Despite their often-worldly creations, many "world musicians" seldom leave the confines of the recording studio. The casual click of a button now affords them virtual voyage far beyond; mining for nuggets of influence online, they dig around exotic locales where they'd never dare drink from the local well. Sir Richard Bishop drinks the waters -- as well as the musical customs and daily rituals -- native to the last hidden corners of the world.
Across three decades, he has approached experimental guitar as a vehicle for circumnavigating the globe to absorb, and always record, folk traditions purveyed by some of the least famous musicians on the planet. Bishop's new experimental power trio Rangda, which bears the name of an ancient, temperamental Javanese demon queen, is a banshee force to be reckoned with.
In 1979, Bishop and his brother Alan set out from Arizona alongside percussionist Charles Gocher in the seminal "ethno-freak" trio, Sun City Girls. Their slew of cassette-only releases spread like wildfire throughout the 1980s tape-trading circuit and established their rather shadowy artisanship.
Soon, there were more tours and, of course, never-ending travel arrangements for three questing nomads to trek through Africa and the Middle East and visit remote stretches of Southeast Asia. From its early experimentations (available in limited pressings) to some of its later trad-folk leanings, the band always projected every psychedelic pixel of its eclectic influences, its sound morphing in harmony with each detour from the studio.
Eventually, however, channeling inspirations just wasn't enough for the guys in Sun City Girls. So, in 2003, they founded a preservationist label, Sublime Frequencies, dedicated to offering Western releases of various ethnographic recordings and forgotten chart-toppers. Albums like Princess Nicotine: Folk and Pop Music of Myanmar (Burma) Vol. 1 and 1970's Algerian Proto-Rai Underground have since liberated otherworldly music to let it resonate with (our) foreign ears.
Gaining traction within certain orbits of outsider art, the trio recycled its revenue to support such musicological explorations. When cancer finally took Gocher's life in 2007, the brothers Bishop dutifully laid Sun City Girls to rest alongside their dearly departed friend. Once the sting of mourning passed, both brothers began pursuing even more exigent means of expression.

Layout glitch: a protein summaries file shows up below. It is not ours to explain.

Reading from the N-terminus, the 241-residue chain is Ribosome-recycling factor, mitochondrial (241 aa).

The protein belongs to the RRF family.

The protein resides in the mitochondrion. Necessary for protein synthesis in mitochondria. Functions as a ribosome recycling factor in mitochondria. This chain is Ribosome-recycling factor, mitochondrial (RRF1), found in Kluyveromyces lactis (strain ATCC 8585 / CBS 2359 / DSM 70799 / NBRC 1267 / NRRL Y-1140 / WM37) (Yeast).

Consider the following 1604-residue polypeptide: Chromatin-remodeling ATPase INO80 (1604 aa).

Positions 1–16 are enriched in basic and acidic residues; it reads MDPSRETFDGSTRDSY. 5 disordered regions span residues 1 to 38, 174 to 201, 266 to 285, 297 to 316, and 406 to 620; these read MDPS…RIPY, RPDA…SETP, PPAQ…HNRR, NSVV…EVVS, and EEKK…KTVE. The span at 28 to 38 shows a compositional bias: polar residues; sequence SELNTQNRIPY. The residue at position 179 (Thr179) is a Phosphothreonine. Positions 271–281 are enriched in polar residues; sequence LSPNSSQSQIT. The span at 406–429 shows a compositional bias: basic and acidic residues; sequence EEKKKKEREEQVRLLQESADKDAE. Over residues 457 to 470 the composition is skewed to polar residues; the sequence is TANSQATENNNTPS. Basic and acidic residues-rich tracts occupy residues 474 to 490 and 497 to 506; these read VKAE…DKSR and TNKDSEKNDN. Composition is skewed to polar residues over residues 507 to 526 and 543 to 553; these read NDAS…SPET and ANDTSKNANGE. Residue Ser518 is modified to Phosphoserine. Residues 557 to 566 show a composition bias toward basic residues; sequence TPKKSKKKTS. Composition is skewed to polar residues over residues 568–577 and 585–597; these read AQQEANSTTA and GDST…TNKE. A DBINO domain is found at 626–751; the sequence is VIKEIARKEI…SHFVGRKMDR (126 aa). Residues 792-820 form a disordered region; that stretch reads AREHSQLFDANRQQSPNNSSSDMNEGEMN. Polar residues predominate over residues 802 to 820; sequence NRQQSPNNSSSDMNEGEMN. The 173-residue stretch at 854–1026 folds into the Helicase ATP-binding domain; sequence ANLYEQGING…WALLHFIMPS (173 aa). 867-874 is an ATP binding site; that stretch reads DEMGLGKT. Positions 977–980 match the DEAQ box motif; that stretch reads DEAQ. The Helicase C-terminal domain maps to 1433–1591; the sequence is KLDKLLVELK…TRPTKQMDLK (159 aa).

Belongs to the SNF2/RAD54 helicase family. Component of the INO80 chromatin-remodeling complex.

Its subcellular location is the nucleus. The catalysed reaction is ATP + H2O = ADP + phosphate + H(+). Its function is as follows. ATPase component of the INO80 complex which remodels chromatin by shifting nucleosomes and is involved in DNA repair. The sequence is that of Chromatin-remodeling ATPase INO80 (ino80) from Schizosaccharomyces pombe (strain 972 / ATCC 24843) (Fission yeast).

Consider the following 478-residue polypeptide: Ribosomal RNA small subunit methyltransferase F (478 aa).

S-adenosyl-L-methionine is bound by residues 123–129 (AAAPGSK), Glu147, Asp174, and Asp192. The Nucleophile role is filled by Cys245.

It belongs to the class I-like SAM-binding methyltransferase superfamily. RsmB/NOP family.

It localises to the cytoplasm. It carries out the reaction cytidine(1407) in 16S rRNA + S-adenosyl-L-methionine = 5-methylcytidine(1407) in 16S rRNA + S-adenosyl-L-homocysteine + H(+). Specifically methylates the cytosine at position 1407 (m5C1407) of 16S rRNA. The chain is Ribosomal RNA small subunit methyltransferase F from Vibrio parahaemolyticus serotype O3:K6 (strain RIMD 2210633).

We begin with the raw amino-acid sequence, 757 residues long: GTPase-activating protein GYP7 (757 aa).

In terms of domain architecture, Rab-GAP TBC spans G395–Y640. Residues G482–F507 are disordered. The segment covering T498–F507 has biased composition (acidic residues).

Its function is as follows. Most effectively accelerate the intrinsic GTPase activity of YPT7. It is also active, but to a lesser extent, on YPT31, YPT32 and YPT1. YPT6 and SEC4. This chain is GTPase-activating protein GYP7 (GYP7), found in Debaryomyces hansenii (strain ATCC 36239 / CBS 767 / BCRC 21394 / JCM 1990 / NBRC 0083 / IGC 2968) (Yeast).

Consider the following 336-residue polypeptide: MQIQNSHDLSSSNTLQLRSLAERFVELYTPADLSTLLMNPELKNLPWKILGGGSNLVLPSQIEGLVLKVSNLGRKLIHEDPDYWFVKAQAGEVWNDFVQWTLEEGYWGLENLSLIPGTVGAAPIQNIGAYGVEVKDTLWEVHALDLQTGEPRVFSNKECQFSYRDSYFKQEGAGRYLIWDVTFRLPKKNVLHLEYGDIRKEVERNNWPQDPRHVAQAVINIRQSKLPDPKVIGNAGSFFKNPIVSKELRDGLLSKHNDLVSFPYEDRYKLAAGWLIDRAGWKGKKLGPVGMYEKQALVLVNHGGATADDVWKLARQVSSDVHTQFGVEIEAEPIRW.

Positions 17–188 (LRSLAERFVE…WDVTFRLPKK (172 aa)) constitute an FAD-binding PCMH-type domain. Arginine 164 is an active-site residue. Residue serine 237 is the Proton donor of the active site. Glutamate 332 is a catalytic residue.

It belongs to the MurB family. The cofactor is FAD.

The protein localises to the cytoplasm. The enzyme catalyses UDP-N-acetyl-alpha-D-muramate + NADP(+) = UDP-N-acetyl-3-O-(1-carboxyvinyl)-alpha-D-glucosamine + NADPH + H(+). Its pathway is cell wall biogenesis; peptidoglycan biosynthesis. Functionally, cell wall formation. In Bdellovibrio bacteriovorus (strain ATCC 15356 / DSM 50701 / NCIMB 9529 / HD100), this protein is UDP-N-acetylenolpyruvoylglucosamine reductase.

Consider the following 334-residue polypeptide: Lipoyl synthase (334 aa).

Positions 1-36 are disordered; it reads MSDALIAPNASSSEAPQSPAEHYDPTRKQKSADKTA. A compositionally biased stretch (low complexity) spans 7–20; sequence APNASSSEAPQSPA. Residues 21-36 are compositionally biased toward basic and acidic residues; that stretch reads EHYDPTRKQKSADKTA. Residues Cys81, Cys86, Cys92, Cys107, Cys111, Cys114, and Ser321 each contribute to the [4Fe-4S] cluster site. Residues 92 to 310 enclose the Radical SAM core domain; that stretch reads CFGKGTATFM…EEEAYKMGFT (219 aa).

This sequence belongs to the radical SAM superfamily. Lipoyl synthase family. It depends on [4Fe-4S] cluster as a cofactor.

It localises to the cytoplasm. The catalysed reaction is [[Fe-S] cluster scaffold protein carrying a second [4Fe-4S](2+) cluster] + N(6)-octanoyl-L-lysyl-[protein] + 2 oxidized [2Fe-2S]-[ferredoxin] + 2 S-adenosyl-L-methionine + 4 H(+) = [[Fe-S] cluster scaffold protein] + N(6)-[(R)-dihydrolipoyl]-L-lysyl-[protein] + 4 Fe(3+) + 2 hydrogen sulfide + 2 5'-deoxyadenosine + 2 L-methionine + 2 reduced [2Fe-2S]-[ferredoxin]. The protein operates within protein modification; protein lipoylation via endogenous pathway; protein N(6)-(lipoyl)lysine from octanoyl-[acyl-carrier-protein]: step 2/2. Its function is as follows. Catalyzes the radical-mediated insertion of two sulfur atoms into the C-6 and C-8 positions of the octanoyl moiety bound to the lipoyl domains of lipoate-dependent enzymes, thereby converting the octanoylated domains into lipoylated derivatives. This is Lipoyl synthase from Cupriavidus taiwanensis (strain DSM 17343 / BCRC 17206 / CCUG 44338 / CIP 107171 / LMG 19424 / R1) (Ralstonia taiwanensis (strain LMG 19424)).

While Alan took over operations at Sublime Frequencies and began performing gently aliased material on his own, Richard embarked on a new journey, carrying on as a solo instrumental artist. Not one to forget his American guitar roots along the way, Sir Richard Bishop released his first proper solo recording, Salvador Kali (1998), on John Fahey's Revenant Records. Each subsequent offering refracted a kaleidoscope of moods and textures with sliding focus on different acoustic and electronic elements of the guitar.
Upon recording the sweet, yet sinister While My Guitar Violently Bleeds (Locust Music) in 2007, Bishop signed to Drag City Records. A foray into filmmaking (one of Gocher's passions) the following year spawned God Damn Religion (Locust Music), a hyper-travelogue video-mash of esoteric imagery gleaned from other worlds. Last year's The Freak of Araby (Drag City) marked a return to collaboration for Bishop, who shaped the record's Eastern accents around the nimble stylings of Egypt's beloved '70s guitarist/composer Omar Khorshid.
Enter: Rangda. Bishop's side-winding, totem pole of a career trajectory soon found him entertaining a long-running joke turned pipe-dream with two labelmates, guitarist Ben Chasny (Six Organs of Admittance, Comets on Fire) and decorated percussionist Chris Corsano (Björk, Evan Parker and others).
Rangda's debut, False Flag, twists open with the belligerent noise coils of "Waldorf Hysteria"; from there, this sonic rollercoaster of a record keeps dipping to dangerous depths, and then climbing back toward the clouds. Corsano alights between arrhythmia and wrecking-ball syncopation with a sage feel for the requisite improvisation. Chasny, in turn, lays down thick bricks of riff on "First Family," throwing Bishop's unwieldy wailing into high relief before the feedback fades and a pointillist mirage of "Sarcophagi" drifts into frame. When "Plain of Jars" finally twinkles down the tracks, the ride is over.
But the ride never really ends for Sir Richard Bishop. Music forever his caravan, Bishop travels onward, guitar in hand, just to see what he might hear. The show is presented by frequent CP contributor Manny Thiener.
Rangda with Kohoutek and Tusk Lord Band. 8 p.m. Sun., Sept. 5. Garfield Artworks, 4931 Penn Ave., Garfield. $10 ($12 at the door). All ages. 412-361-2262 or www.garfieldartworks.com